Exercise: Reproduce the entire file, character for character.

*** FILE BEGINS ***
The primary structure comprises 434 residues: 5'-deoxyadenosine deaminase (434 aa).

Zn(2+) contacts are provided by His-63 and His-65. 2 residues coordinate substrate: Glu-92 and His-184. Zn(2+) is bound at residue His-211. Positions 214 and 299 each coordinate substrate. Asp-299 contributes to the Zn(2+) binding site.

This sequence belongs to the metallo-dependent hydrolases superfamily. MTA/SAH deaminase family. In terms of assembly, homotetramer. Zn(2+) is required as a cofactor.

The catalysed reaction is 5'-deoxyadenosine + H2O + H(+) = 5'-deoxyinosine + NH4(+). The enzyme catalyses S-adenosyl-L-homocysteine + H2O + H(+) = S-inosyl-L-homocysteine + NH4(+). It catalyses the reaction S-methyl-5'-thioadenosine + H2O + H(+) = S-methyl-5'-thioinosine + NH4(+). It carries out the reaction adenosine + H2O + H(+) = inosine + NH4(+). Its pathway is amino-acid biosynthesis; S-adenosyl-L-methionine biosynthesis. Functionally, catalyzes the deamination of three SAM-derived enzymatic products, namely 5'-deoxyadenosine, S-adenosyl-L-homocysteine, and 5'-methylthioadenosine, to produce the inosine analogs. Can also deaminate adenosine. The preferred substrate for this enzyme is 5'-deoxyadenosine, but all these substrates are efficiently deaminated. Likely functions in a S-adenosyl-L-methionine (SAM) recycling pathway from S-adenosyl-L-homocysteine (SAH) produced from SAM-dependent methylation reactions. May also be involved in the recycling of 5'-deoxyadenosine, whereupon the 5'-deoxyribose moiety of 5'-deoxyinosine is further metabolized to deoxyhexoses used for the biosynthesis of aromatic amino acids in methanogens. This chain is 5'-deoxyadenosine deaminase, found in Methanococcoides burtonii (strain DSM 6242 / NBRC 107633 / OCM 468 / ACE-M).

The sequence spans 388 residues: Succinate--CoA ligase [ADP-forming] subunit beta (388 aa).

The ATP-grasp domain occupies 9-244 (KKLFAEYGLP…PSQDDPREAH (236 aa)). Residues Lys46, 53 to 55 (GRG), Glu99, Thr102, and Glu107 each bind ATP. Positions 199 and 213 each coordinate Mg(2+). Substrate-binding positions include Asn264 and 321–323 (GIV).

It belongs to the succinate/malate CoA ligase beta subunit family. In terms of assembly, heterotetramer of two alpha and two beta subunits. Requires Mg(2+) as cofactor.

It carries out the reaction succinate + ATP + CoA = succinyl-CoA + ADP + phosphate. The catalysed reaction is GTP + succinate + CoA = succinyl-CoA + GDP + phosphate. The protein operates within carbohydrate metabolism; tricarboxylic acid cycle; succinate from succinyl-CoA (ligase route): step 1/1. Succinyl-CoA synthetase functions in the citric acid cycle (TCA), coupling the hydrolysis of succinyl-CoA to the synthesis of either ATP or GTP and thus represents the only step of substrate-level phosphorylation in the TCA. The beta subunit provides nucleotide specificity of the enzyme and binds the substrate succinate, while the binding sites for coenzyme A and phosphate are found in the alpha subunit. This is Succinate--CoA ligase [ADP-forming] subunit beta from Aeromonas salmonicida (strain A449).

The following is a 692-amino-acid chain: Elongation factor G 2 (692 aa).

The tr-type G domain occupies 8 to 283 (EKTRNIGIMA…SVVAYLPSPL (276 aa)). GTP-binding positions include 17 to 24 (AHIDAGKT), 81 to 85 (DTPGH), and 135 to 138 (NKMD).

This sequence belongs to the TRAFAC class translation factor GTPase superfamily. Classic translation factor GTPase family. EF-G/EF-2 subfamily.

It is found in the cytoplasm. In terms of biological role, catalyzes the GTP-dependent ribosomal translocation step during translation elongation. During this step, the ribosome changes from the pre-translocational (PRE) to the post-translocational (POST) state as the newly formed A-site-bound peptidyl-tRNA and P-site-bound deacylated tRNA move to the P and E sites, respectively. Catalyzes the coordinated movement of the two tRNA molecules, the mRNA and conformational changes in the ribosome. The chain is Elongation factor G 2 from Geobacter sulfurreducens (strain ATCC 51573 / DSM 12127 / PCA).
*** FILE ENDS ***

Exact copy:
The primary structure comprises 434 residues: 5'-deoxyadenosine deaminase (434 aa).

Zn(2+) contacts are provided by His-63 and His-65. 2 residues coordinate substrate: Glu-92 and His-184. Zn(2+) is bound at residue His-211. Positions 214 and 299 each coordinate substrate. Asp-299 contributes to the Zn(2+) binding site.

This sequence belongs to the metallo-dependent hydrolases superfamily. MTA/SAH deaminase family. In terms of assembly, homotetramer. Zn(2+) is required as a cofactor.

The catalysed reaction is 5'-deoxyadenosine + H2O + H(+) = 5'-deoxyinosine + NH4(+). The enzyme catalyses S-adenosyl-L-homocysteine + H2O + H(+) = S-inosyl-L-homocysteine + NH4(+). It catalyses the reaction S-methyl-5'-thioadenosine + H2O + H(+) = S-methyl-5'-thioinosine + NH4(+). It carries out the reaction adenosine + H2O + H(+) = inosine + NH4(+). Its pathway is amino-acid biosynthesis; S-adenosyl-L-methionine biosynthesis. Functionally, catalyzes the deamination of three SAM-derived enzymatic products, namely 5'-deoxyadenosine, S-adenosyl-L-homocysteine, and 5'-methylthioadenosine, to produce the inosine analogs. Can also deaminate adenosine. The preferred substrate for this enzyme is 5'-deoxyadenosine, but all these substrates are efficiently deaminated. Likely functions in a S-adenosyl-L-methionine (SAM) recycling pathway from S-adenosyl-L-homocysteine (SAH) produced from SAM-dependent methylation reactions. May also be involved in the recycling of 5'-deoxyadenosine, whereupon the 5'-deoxyribose moiety of 5'-deoxyinosine is further metabolized to deoxyhexoses used for the biosynthesis of aromatic amino acids in methanogens. This chain is 5'-deoxyadenosine deaminase, found in Methanococcoides burtonii (strain DSM 6242 / NBRC 107633 / OCM 468 / ACE-M).

The sequence spans 388 residues: Succinate--CoA ligase [ADP-forming] subunit beta (388 aa).

The ATP-grasp domain occupies 9-244 (KKLFAEYGLP…PSQDDPREAH (236 aa)). Residues Lys46, 53 to 55 (GRG), Glu99, Thr102, and Glu107 each bind ATP. Positions 199 and 213 each coordinate Mg(2+). Substrate-binding positions include Asn264 and 321–323 (GIV).

It belongs to the succinate/malate CoA ligase beta subunit family. In terms of assembly, heterotetramer of two alpha and two beta subunits. Requires Mg(2+) as cofactor.

It carries out the reaction succinate + ATP + CoA = succinyl-CoA + ADP + phosphate. The catalysed reaction is GTP + succinate + CoA = succinyl-CoA + GDP + phosphate. The protein operates within carbohydrate metabolism; tricarboxylic acid cycle; succinate from succinyl-CoA (ligase route): step 1/1. Succinyl-CoA synthetase functions in the citric acid cycle (TCA), coupling the hydrolysis of succinyl-CoA to the synthesis of either ATP or GTP and thus represents the only step of substrate-level phosphorylation in the TCA. The beta subunit provides nucleotide specificity of the enzyme and binds the substrate succinate, while the binding sites for coenzyme A and phosphate are found in the alpha subunit. This is Succinate--CoA ligase [ADP-forming] subunit beta from Aeromonas salmonicida (strain A449).

The following is a 692-amino-acid chain: Elongation factor G 2 (692 aa).

The tr-type G domain occupies 8 to 283 (EKTRNIGIMA…SVVAYLPSPL (276 aa)). GTP-binding positions include 17 to 24 (AHIDAGKT), 81 to 85 (DTPGH), and 135 to 138 (NKMD).

This sequence belongs to the TRAFAC class translation factor GTPase superfamily. Classic translation factor GTPase family. EF-G/EF-2 subfamily.

It is found in the cytoplasm. In terms of biological role, catalyzes the GTP-dependent ribosomal translocation step during translation elongation. During this step, the ribosome changes from the pre-translocational (PRE) to the post-translocational (POST) state as the newly formed A-site-bound peptidyl-tRNA and P-site-bound deacylated tRNA move to the P and E sites, respectively. Catalyzes the coordinated movement of the two tRNA molecules, the mRNA and conformational changes in the ribosome. The chain is Elongation factor G 2 from Geobacter sulfurreducens (strain ATCC 51573 / DSM 12127 / PCA).